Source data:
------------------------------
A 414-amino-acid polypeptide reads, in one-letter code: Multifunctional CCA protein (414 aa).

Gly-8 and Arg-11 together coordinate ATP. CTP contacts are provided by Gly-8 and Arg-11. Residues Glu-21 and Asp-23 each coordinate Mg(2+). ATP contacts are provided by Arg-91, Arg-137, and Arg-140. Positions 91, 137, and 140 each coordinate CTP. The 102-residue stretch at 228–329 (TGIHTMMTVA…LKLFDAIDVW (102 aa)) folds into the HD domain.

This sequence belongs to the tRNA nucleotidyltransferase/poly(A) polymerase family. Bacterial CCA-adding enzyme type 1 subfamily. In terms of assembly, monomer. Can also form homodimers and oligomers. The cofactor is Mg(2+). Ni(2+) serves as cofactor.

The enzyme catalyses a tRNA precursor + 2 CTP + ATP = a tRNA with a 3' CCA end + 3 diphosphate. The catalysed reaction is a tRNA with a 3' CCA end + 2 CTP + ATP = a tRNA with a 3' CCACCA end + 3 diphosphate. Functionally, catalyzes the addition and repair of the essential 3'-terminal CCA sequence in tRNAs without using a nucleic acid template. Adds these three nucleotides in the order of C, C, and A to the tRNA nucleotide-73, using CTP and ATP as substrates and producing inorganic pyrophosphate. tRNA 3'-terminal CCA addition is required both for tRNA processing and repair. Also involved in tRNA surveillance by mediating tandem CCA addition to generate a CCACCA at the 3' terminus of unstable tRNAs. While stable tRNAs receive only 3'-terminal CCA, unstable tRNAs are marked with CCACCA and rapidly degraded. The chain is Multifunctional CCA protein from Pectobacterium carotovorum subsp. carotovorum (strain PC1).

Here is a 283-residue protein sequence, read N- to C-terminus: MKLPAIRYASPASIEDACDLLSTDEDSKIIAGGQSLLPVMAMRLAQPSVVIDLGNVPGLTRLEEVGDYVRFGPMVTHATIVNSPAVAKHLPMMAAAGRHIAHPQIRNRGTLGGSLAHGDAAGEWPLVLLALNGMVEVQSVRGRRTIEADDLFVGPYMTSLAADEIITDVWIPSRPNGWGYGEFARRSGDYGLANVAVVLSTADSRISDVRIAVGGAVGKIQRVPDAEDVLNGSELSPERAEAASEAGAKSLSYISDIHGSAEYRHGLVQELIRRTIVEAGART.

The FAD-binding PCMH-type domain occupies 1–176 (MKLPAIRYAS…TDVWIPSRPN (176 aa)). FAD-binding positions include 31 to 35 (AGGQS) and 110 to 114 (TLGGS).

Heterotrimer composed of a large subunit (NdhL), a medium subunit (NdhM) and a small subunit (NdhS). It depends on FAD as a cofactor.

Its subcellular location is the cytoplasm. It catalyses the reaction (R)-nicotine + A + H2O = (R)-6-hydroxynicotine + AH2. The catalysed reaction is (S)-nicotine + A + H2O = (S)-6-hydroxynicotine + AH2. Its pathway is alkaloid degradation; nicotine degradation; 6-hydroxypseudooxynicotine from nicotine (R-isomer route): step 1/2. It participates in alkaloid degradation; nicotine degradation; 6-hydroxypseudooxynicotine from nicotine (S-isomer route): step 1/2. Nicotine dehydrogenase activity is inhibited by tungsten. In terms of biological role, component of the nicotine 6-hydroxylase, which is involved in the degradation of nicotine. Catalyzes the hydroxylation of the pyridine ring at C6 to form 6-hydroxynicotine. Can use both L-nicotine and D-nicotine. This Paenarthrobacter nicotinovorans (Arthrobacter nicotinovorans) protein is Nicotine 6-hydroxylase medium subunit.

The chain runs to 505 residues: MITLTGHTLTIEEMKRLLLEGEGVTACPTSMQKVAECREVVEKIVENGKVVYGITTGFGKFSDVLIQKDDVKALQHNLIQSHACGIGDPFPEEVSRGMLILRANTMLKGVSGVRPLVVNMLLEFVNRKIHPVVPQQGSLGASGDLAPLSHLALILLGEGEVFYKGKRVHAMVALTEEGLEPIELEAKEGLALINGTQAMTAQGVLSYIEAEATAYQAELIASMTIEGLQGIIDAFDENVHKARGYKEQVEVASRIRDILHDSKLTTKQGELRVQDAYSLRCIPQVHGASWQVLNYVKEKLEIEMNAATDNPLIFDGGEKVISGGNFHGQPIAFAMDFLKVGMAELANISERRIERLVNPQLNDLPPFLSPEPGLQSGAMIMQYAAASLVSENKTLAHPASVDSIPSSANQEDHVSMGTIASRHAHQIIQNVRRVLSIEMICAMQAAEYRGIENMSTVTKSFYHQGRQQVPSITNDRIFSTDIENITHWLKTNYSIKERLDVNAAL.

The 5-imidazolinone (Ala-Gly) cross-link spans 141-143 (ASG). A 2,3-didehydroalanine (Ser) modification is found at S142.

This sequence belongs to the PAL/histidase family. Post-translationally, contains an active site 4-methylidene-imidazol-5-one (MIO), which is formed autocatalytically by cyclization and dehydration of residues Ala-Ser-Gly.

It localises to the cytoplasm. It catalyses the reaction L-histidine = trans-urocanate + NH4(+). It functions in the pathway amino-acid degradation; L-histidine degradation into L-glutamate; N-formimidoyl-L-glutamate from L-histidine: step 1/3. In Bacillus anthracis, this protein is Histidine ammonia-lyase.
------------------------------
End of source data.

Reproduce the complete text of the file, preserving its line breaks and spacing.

A 414-amino-acid polypeptide reads, in one-letter code: Multifunctional CCA protein (414 aa).

Gly-8 and Arg-11 together coordinate ATP. CTP contacts are provided by Gly-8 and Arg-11. Residues Glu-21 and Asp-23 each coordinate Mg(2+). ATP contacts are provided by Arg-91, Arg-137, and Arg-140. Positions 91, 137, and 140 each coordinate CTP. The 102-residue stretch at 228–329 (TGIHTMMTVA…LKLFDAIDVW (102 aa)) folds into the HD domain.

This sequence belongs to the tRNA nucleotidyltransferase/poly(A) polymerase family. Bacterial CCA-adding enzyme type 1 subfamily. In terms of assembly, monomer. Can also form homodimers and oligomers. The cofactor is Mg(2+). Ni(2+) serves as cofactor.

The enzyme catalyses a tRNA precursor + 2 CTP + ATP = a tRNA with a 3' CCA end + 3 diphosphate. The catalysed reaction is a tRNA with a 3' CCA end + 2 CTP + ATP = a tRNA with a 3' CCACCA end + 3 diphosphate. Functionally, catalyzes the addition and repair of the essential 3'-terminal CCA sequence in tRNAs without using a nucleic acid template. Adds these three nucleotides in the order of C, C, and A to the tRNA nucleotide-73, using CTP and ATP as substrates and producing inorganic pyrophosphate. tRNA 3'-terminal CCA addition is required both for tRNA processing and repair. Also involved in tRNA surveillance by mediating tandem CCA addition to generate a CCACCA at the 3' terminus of unstable tRNAs. While stable tRNAs receive only 3'-terminal CCA, unstable tRNAs are marked with CCACCA and rapidly degraded. The chain is Multifunctional CCA protein from Pectobacterium carotovorum subsp. carotovorum (strain PC1).

Here is a 283-residue protein sequence, read N- to C-terminus: MKLPAIRYASPASIEDACDLLSTDEDSKIIAGGQSLLPVMAMRLAQPSVVIDLGNVPGLTRLEEVGDYVRFGPMVTHATIVNSPAVAKHLPMMAAAGRHIAHPQIRNRGTLGGSLAHGDAAGEWPLVLLALNGMVEVQSVRGRRTIEADDLFVGPYMTSLAADEIITDVWIPSRPNGWGYGEFARRSGDYGLANVAVVLSTADSRISDVRIAVGGAVGKIQRVPDAEDVLNGSELSPERAEAASEAGAKSLSYISDIHGSAEYRHGLVQELIRRTIVEAGART.

The FAD-binding PCMH-type domain occupies 1–176 (MKLPAIRYAS…TDVWIPSRPN (176 aa)). FAD-binding positions include 31 to 35 (AGGQS) and 110 to 114 (TLGGS).

Heterotrimer composed of a large subunit (NdhL), a medium subunit (NdhM) and a small subunit (NdhS). It depends on FAD as a cofactor.

Its subcellular location is the cytoplasm. It catalyses the reaction (R)-nicotine + A + H2O = (R)-6-hydroxynicotine + AH2. The catalysed reaction is (S)-nicotine + A + H2O = (S)-6-hydroxynicotine + AH2. Its pathway is alkaloid degradation; nicotine degradation; 6-hydroxypseudooxynicotine from nicotine (R-isomer route): step 1/2. It participates in alkaloid degradation; nicotine degradation; 6-hydroxypseudooxynicotine from nicotine (S-isomer route): step 1/2. Nicotine dehydrogenase activity is inhibited by tungsten. In terms of biological role, component of the nicotine 6-hydroxylase, which is involved in the degradation of nicotine. Catalyzes the hydroxylation of the pyridine ring at C6 to form 6-hydroxynicotine. Can use both L-nicotine and D-nicotine. This Paenarthrobacter nicotinovorans (Arthrobacter nicotinovorans) protein is Nicotine 6-hydroxylase medium subunit.

The chain runs to 505 residues: MITLTGHTLTIEEMKRLLLEGEGVTACPTSMQKVAECREVVEKIVENGKVVYGITTGFGKFSDVLIQKDDVKALQHNLIQSHACGIGDPFPEEVSRGMLILRANTMLKGVSGVRPLVVNMLLEFVNRKIHPVVPQQGSLGASGDLAPLSHLALILLGEGEVFYKGKRVHAMVALTEEGLEPIELEAKEGLALINGTQAMTAQGVLSYIEAEATAYQAELIASMTIEGLQGIIDAFDENVHKARGYKEQVEVASRIRDILHDSKLTTKQGELRVQDAYSLRCIPQVHGASWQVLNYVKEKLEIEMNAATDNPLIFDGGEKVISGGNFHGQPIAFAMDFLKVGMAELANISERRIERLVNPQLNDLPPFLSPEPGLQSGAMIMQYAAASLVSENKTLAHPASVDSIPSSANQEDHVSMGTIASRHAHQIIQNVRRVLSIEMICAMQAAEYRGIENMSTVTKSFYHQGRQQVPSITNDRIFSTDIENITHWLKTNYSIKERLDVNAAL.

The 5-imidazolinone (Ala-Gly) cross-link spans 141-143 (ASG). A 2,3-didehydroalanine (Ser) modification is found at S142.

This sequence belongs to the PAL/histidase family. Post-translationally, contains an active site 4-methylidene-imidazol-5-one (MIO), which is formed autocatalytically by cyclization and dehydration of residues Ala-Ser-Gly.

It localises to the cytoplasm. It catalyses the reaction L-histidine = trans-urocanate + NH4(+). It functions in the pathway amino-acid degradation; L-histidine degradation into L-glutamate; N-formimidoyl-L-glutamate from L-histidine: step 1/3. In Bacillus anthracis, this protein is Histidine ammonia-lyase.